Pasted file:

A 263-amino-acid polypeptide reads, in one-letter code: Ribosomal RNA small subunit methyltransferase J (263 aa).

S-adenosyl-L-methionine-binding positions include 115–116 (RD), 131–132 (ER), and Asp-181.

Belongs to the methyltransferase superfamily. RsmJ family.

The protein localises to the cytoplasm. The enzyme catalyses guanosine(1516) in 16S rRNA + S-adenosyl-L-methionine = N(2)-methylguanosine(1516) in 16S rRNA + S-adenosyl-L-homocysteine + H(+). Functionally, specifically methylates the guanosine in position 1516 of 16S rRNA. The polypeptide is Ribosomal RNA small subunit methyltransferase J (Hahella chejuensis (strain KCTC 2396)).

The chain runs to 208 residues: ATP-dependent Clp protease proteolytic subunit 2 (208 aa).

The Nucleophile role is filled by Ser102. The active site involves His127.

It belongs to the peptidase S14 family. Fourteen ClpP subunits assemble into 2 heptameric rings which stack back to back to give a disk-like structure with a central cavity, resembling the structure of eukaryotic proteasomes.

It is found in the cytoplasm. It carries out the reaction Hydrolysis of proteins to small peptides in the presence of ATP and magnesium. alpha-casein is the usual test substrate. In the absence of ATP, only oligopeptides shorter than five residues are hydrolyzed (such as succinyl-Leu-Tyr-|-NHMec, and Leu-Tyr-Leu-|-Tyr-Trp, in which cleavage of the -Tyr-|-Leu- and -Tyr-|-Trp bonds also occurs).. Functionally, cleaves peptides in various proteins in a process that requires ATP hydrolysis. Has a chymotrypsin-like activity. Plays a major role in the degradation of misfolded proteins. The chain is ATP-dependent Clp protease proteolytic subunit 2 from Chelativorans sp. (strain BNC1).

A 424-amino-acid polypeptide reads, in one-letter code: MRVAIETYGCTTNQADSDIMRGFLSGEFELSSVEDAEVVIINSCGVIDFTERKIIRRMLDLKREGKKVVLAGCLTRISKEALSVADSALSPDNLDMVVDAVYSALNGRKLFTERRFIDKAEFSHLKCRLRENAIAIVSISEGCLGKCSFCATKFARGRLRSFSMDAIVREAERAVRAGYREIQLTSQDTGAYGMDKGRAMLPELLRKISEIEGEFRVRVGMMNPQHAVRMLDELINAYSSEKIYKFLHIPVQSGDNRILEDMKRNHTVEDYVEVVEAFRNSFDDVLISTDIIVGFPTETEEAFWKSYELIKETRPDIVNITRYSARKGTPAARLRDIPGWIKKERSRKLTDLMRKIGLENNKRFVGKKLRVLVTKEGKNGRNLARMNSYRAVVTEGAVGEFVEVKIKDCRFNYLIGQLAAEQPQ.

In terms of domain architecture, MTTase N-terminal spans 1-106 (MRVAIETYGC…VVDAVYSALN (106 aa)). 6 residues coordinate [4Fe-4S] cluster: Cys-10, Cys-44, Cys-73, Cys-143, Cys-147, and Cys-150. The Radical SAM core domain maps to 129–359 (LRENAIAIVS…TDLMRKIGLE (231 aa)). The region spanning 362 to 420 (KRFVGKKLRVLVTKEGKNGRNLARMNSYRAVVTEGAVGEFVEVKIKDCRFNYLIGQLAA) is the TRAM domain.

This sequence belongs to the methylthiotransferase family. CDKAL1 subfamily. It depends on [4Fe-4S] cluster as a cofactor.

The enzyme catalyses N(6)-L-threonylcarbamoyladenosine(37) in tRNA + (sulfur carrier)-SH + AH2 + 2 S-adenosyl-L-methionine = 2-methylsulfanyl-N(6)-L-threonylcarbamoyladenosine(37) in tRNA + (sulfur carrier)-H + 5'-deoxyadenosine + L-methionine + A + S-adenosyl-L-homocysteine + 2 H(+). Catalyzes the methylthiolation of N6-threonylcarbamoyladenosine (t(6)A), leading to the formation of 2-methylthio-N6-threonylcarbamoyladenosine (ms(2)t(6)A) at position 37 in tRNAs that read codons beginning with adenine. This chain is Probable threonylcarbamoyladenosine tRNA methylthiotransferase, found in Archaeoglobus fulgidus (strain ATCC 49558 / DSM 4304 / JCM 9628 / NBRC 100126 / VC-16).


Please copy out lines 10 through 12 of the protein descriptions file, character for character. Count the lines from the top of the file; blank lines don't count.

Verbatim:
In terms of domain architecture, MTTase N-terminal spans 1-106 (MRVAIETYGC…VVDAVYSALN (106 aa)). 6 residues coordinate [4Fe-4S] cluster: Cys-10, Cys-44, Cys-73, Cys-143, Cys-147, and Cys-150. The Radical SAM core domain maps to 129–359 (LRENAIAIVS…TDLMRKIGLE (231 aa)). The region spanning 362 to 420 (KRFVGKKLRVLVTKEGKNGRNLARMNSYRAVVTEGAVGEFVEVKIKDCRFNYLIGQLAA) is the TRAM domain.

This sequence belongs to the methylthiotransferase family. CDKAL1 subfamily. It depends on [4Fe-4S] cluster as a cofactor.

The enzyme catalyses N(6)-L-threonylcarbamoyladenosine(37) in tRNA + (sulfur carrier)-SH + AH2 + 2 S-adenosyl-L-methionine = 2-methylsulfanyl-N(6)-L-threonylcarbamoyladenosine(37) in tRNA + (sulfur carrier)-H + 5'-deoxyadenosine + L-methionine + A + S-adenosyl-L-homocysteine + 2 H(+). Catalyzes the methylthiolation of N6-threonylcarbamoyladenosine (t(6)A), leading to the formation of 2-methylthio-N6-threonylcarbamoyladenosine (ms(2)t(6)A) at position 37 in tRNAs that read codons beginning with adenine. This chain is Probable threonylcarbamoyladenosine tRNA methylthiotransferase, found in Archaeoglobus fulgidus (strain ATCC 49558 / DSM 4304 / JCM 9628 / NBRC 100126 / VC-16).